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10 Questions: Bike Touring From Canada To Mexico

Posted September 18th, 2010

fogcoveringtheocean.jpgBetween Canada and the Mexican border is one of the world’s most beautiful roads for bicycle touring: the Pacific Coast Highway.

It takes in amazing ocean views, lush forests, fantastic facilities for cyclists and cities like Vancouver and San Francisco.

In 2008, one bike tourist cycling this route was Dan. In this edition of 10 Questions, he shares tips and experiences learned during this 2,750km route. You’ll have to work hard on the hills, but there are plenty of rewards as well.

Read more in 10 Questions: Cycling From Canada To Mexico

10 Questions: Bike Touring The U.S. Southern Tier

Posted August 19th, 2010

california_desert.JPGStephane and Sheri Marchiori, a French-American couple, recently finished a 5-year journey around the world by bicycle by biking the well known Southern Tier route, across the United States.

It took them through some of the most beautiful landscapes of their trip, including the stunning Grand Canyon and the Mojave Desert.

Despite the gorgeous views, the conditions were sometimes trying. They included scorching temperatures, the risk of tornadoes and tons of mosquitoes.

Read Stephane and Sheri’s tips and experiences of cycling the classic Southern Tier route across America.

Show 32: TransAmerica Trail, Heinz Stücke and Winter Camping

Posted January 24th, 2010

This week we’re off to cycle the TransAmerica Trail from Oregon to Virgina with Melanie.

Then there’s a preview of an interview with the famous Heinz Stücke, who tells us how his bike was stolen in Siberia. We also discuss our recent winter camping trip, including 3 things to take along for cold weather cycling.

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Show Notes:

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RAGBRAI: The World’s Longest Running Bicycle Tour

Posted January 18th, 2010

RAGBRAI by Herkie, on Flickr

If you’re looking for a few friends to bike tour with this summer, how about 10,000 fellow cyclists to keep you company?

Welcome to RAGBRAI, also known as The Register’s Annual Great Bicycle Ride Across Iowa – an annual 7-day ride from west to east across Iowa that’s been going strong for 38 years, every time following a different route across the state.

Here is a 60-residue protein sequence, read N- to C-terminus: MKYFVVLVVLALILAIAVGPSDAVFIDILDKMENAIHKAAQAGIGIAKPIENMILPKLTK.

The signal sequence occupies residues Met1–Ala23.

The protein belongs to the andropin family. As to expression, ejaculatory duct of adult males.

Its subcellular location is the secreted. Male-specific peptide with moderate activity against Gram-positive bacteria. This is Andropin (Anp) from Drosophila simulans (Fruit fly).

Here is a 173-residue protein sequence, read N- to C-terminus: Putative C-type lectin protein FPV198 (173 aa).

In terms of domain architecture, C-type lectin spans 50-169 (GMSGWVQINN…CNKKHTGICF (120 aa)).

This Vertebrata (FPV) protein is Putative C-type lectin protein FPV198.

It’s the largest and oldest organised bike tour in the world and this year it’s set for July 25th to 31st.

What’s so great about it? Perhaps some confessions of a RAGBRAI addict say it best:

“RAGBRAI is a week-long party on two wheels. The fact that you ride your bicycle across an entire state is incidental, because the total experience is much more than that. The carnival atmosphere in every town, the delicious home-cooked food, street dancing to live bands, the colorful sea of tents in the campgrounds, the hilarious cycling team costumes, thousands of tan and beautiful fellow cyclists to meet, and your hosts the people of Iowa, all join forces to make this bicycle tour an experience you’ll remember for the rest of your life. No wonder RAGBRAI is addictive! Just ask some riders how many times they’ve done the tour. You’ll get answers of 10, 20 or even 30 years.” -Confessions of a RAGBRAI addict

Not only that, but at $140 for the week (including baggage transfer from town to town, a roving bicycle repair van, camping facilities and much, much more), it’s a bargain. Spaces are limited though so you have to go through a lottery system. Drop your name in the hat and cross your fingers!

I’m a cyclist, get me outta here!

Posted August 21st, 2009

923km Cedar to Garson

Andrew finds a fellow riderWe’ve heard a lot of bad things about the Trans-Canada Highway through Northern Ontario. Wild truckers. Plenty of traffic. No shoulders. “They’re all true,” says one cyclist we meet in Michigan. “I stuck a hacksaw out the side of my bike to make the cars give me more room. You should try it!”

We appreciate the advice but it makes us wonder: if we need a saw – a saw??!? – to survive this treacherous stretch of road, should we just get the bus? Of course not. So close to finishing our trip from west to east across North America, we’re not going to give up that easily.

Armed with nerves of steel, we hit the highway but it’s only a few miles later when we start thinking that a saw is sounding like a mighty fine idea. After being cut off, cut up and just generally annoyed by a few hundred cars, the final straw comes when a trucker races up from behind and honks aggressively at us to get out of the way. There’s oncoming traffic. We’re already trying to cycle on a shoulder that’s less than 6 inches wide and crumbling and frankly, we don’t see why we should have to dive onto the soft gravel shoulder every time a truck comes along. Is it really too much for the truck to slow down momentarily until the road is clear? (more…)